Odds of you not only being the best, but being so much better than the next leading candidate that they can’t even do the same job competently are extremely low.

      In essences there are very very very few people in this world who are irreplaceable as far as their ability to perform a task (play a game) goes…

      but no one likes to be reminded of this… but it is the truth of the world.

  • Jay Sieling

    “The one constant through all the years, Ray, has been baseball. America
    has rolled by like an army of steamrollers. It’s been erased like a
    blackboard, rebuilt, and erased again. But baseball has marked the time.
    This field, this game, is a part of our past, Ray. It reminds us of all
    that once was good, and that could be again.” -Terrence Mann in Field of Dreams.

    There will always be players to play the game of baseball.

  • Gary F

    I wonder what he thinks about the shift.

    • Erik Petersen

      I haven’t ever read what he thinks of it, but I suspect he’s OK with it. He’s not a traditionalist.

      • Jeff

        As long as you know where to place the beer vendor.

    • boB from WA

      Is that a dance? Or are you speaking of a woman’s dress?

  • Jeff

    Perhaps I’m missing the point, but people do like their sports heroes. I don’t see how you have many if you were hypothetically replacing them every few years. Sure the game goes on, but without stars or even substars it’s less engaging. My interest in the Twins dropped off some when they unloaded Escobar.

    • frightwig

      People like their sports heroes, but there are always new heroes coming along. Escobar has a great personality and he’s a solid player (who just had a career year), but he’s not irreplaceable. In a few years, he probably won’t even be much good, anymore.

      Think of the Twins roster from five years ago. How many were still good, key players on this year’s team?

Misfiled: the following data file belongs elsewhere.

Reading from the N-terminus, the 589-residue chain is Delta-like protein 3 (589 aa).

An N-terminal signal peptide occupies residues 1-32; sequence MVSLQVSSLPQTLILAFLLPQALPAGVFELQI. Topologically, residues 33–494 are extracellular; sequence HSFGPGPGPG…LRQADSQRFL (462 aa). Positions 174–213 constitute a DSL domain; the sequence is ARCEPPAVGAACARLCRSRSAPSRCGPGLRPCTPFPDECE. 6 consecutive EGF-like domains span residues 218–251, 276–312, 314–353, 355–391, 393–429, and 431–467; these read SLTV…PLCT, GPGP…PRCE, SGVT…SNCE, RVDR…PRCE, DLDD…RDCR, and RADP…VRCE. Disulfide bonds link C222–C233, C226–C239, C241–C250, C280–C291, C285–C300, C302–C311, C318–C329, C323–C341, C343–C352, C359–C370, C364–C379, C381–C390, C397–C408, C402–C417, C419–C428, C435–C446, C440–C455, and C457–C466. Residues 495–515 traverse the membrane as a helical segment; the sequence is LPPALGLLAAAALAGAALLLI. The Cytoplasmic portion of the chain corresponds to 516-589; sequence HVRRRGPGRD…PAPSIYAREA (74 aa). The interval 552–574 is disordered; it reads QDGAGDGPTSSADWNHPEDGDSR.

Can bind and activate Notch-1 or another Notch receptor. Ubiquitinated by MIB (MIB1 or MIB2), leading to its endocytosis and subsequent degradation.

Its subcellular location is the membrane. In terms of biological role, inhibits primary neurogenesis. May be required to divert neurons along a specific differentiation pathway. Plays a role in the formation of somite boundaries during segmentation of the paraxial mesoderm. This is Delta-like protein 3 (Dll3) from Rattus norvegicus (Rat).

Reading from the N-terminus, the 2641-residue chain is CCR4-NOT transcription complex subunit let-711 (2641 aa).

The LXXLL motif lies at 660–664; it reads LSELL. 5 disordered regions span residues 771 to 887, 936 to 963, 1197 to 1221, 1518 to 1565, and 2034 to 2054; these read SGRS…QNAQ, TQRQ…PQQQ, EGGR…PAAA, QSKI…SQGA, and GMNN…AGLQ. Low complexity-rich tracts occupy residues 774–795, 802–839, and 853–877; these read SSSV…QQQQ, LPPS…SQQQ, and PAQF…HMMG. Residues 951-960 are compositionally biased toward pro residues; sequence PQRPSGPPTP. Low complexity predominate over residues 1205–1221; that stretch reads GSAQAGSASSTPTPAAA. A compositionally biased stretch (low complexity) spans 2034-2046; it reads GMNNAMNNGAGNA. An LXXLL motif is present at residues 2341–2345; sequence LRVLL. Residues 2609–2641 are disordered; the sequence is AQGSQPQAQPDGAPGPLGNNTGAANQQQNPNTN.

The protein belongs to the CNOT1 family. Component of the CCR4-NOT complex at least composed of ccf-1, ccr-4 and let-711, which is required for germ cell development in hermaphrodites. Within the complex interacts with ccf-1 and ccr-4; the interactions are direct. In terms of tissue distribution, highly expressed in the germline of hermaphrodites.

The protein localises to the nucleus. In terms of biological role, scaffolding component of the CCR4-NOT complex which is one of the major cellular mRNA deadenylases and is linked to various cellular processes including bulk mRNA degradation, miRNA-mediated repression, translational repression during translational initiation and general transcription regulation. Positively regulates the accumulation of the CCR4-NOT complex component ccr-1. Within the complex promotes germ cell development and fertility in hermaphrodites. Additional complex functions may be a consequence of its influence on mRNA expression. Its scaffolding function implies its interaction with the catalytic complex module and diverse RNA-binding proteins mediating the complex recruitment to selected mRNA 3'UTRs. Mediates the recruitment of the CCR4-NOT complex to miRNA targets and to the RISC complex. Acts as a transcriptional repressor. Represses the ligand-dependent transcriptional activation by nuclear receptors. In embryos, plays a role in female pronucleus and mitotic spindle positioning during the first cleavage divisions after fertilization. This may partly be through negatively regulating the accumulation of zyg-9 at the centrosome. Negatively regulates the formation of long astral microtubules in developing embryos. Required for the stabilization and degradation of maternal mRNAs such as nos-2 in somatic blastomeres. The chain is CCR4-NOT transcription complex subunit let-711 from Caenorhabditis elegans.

Glen Perkins and Justin Morneau got hurt and retired. Josh Willingham, traded and retired. Trevor Plouffe peaked in 2014-15, then was released and has been bouncing around the margins of the league. Brian Dozier became a star for a few years, but this year his play had fallen off so much that the club practically had to give him away (because they didn’t want to give him a qualifying offer this offseason). Aaron Hicks has since become a star elsewhere, as the Twins traded him because he took too long to develop.

      Kyle Gibson, who had a 6.53 ERA in 10 starts that year, is the only pitcher still with the team–although he’ll be a free agent after next season. If Joe Mauer retires, Gibson in fact will be the only 2013 holdover on the entire roster. Mauer, of course, was still a Twin this year, although it’s been a long while since he was the player he had been in 2013, and a lot of fans have groused about that big contract that has kept him in the Twins lineup far longer than he would’ve been otherwise. If he retires this winter, of course many will also feel sad to see the end of an era, but it probably will be better for the team–and fans will quickly adjust and cheer on the Brent Rooker era, if he proves that he can hit, too.

      Someone might say, “Well, the Twins have been mostly bad in recent years; of course they would have a high turnover.” But the same applies to the Red Sox, too. The only regular on the 2013 championship team still with this year’s championship club is Dustin Pedroia–and he played in just 3 games this season. In the end, their regular 2B was Ian Kinsler, playing for his 4th team since 2013. But the Red Sox player who had the most games at 2B this year? Former Twins fan favorite Eduardo Núñez!

  • Jeff C.

    I agree with him.

    This summer I wanted to take my son to a baseball game. Not a *Twins* game. Not a game to see a *player*. A *baseball* game. We went to a Saints game. Neither of us knew any of the Saints players. That didn’t matter. We had a nice night out. We knew when to cheer (when the Saints did well). We knew when to feel sad (when the other team did well). We sat. We talked. We watched. He won a really cheap and poorly made Saints cap. We had a great night. The players made no difference. And I don’t think I’m alone in this. Many people just want to go to a *baseball* game and it doesn’t matter who wins, who looses or even who plays.

  • boB from WA

    //”His statistics show that a younger, cheaper player can provide the same run production, for example, as a big-money “star”.” Just took at what the Oakland A’s did out west this summer. Had the best record after the all-star game, and with what? Younger players and a low payroll.

  • Jack Ungerleider

    I’m late to this party but, of course Mr. James is right. If he weren’t Baseball would have ceased to be Baseball when Babe Ruth retired or Lou Gehrig or Sandy Koufax or Nolan Ryan or …